The Dome of the Rock and theWestern Wall, Jerusalem. Israel comprises a major part of the Holy Land, a region of significant importance to all Abrahamic religions – Judaism, Christianity, Islam, Druze and Bahá’í Faith. The religious affiliation of Israeli Jews varies widely: a social survey for those over the age of 20 indicates that 55% say they are “traditional”, while 20% consider themselves “secular Jews”, 17% define themselves as “Religious Zionists”; 8% define themselves as “Haredi Jews”. Haredi Jews are expected to represent more than 20% of Israel’s Jewish population by 2028. 9th Station of the Crosson the Via Dolorosa street in Jerusalem. The Church of the Holy Sepulchre in the background is venerated by Christians as the site of the Burial of Jesus. Making up 16% of the population, Muslims constitute Israel’s largest religious minority. About 2% of the population is Christian and 1.5% is Druze. The Christian population primarily comprises Arab Christians, but also includes post-Soviet immigrants, the foreign laborers of multinational origins, and followers ofMessianic Judaism, considered by most Christians and Jews to be a form of Christianity.  Members of many other religious groups, including Buddhists and Hindus, maintain a presence in Israel, albeit in small numbers. Out of more than one million immigrants from the formerSoviet Union in Israel, about 300,000 are considered not Jewish by the Orthodox rabbinate. The city of Jerusalem is of special importance to Jews, Muslims and Christians as it is the home of sites that are pivotal to their religious beliefs, such as the Old City that incorporates the Western Wall and the Temple Mount, the Al-Aqsa Mosque and the Church of the Holy Sepulchre. Other locations of religious importance in Israel are Nazareth (holy in Christianity as the site of the Annunciation of Mary), Tiberiasand Safed (two of the Four Holy Cities in Judaism), the White Mosque in Ramla (holy in Islam as the shrine of the prophet Saleh), and the Church of Saint George in Lod (holy in Christianity and Islam as the tomb of Saint George or Al Khidr). A number of other religious landmarks are located in the West Bank, among them Joseph’s Tomb in Nablus, the birthplace of Jesus and Rachel’s Tomb in Bethlehem, and the Cave of the Patriarchs in Hebron. The administrative center of the Bahá’í Faith and the Shrine of the Báb are located at the Bahá’í World Centre in Haifa; the leader of the faith is buried in Acre. Apart from maintenance staff, there is no Bahá’í community in Israel, although it is a destination for pilgrimages. Bahá’í staff in Israel do not teach their faith to Israelis following strict policy. A few miles south of the Bahá’í World Centre is the Middle East centre of the reformist Ahmadiyya movement. Its mixed neighbourhood of Jews and Ahmadi Arabs is the only one of its kind in the country.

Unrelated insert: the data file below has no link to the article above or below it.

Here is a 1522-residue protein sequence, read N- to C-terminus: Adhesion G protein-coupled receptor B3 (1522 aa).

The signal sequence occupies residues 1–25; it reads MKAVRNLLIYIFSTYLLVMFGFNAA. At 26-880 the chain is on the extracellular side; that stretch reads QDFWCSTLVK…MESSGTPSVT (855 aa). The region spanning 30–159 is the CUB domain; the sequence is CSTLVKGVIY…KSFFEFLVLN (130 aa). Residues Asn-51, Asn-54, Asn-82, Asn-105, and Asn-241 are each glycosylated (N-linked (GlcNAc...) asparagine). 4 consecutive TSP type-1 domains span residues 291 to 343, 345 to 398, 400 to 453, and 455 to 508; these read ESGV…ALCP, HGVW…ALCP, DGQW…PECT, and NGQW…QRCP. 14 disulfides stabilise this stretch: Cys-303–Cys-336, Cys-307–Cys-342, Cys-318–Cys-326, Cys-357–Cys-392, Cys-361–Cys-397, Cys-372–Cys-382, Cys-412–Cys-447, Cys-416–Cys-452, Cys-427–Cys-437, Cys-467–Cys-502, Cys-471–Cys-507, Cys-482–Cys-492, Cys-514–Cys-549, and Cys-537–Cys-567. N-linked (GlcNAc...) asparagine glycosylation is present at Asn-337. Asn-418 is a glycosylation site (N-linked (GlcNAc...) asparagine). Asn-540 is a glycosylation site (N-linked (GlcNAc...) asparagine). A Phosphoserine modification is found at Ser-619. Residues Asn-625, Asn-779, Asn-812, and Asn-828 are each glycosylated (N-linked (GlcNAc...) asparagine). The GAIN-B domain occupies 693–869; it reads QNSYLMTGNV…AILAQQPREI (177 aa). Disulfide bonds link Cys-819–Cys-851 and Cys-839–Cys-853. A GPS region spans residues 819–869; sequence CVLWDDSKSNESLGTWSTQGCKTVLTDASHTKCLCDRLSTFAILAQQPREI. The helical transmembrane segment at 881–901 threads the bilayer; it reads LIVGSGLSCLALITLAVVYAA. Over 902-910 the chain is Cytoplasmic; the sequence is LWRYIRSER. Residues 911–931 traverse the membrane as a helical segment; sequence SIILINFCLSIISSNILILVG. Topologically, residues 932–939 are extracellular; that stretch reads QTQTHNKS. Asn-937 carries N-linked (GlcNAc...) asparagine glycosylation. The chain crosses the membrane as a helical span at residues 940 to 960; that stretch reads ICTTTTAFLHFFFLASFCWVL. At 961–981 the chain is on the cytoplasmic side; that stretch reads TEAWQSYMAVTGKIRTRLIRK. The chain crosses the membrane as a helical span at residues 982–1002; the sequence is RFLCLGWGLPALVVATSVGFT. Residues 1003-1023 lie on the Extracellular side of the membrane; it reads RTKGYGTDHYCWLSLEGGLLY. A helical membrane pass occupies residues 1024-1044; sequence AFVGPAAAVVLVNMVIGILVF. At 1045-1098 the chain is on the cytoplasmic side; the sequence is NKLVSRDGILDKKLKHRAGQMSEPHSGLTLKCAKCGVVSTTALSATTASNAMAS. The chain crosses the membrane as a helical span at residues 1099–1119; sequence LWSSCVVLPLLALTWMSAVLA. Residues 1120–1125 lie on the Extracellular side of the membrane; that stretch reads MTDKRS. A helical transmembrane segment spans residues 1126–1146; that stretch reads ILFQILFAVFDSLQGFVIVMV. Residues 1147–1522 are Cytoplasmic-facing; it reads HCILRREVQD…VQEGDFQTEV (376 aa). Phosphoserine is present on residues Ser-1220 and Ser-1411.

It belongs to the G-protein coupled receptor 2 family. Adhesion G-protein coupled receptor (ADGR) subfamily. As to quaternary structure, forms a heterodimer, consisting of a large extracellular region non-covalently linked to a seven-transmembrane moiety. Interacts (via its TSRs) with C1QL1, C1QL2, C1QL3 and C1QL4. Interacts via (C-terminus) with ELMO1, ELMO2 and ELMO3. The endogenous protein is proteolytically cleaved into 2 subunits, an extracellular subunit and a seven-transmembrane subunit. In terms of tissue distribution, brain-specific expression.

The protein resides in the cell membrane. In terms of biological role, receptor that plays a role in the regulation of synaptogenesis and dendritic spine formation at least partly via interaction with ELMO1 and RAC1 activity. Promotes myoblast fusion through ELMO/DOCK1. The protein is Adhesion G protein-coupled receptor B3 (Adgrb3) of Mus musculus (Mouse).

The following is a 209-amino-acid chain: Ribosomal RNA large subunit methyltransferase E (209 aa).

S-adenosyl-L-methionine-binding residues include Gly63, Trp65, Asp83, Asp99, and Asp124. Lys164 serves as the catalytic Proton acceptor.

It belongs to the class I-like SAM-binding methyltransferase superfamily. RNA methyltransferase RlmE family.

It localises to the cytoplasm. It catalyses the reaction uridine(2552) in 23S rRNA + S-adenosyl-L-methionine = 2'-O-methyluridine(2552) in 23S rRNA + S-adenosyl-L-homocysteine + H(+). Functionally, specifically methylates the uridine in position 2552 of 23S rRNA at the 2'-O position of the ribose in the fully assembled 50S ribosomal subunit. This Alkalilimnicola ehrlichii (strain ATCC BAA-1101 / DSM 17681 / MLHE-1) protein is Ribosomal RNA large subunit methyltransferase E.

Politics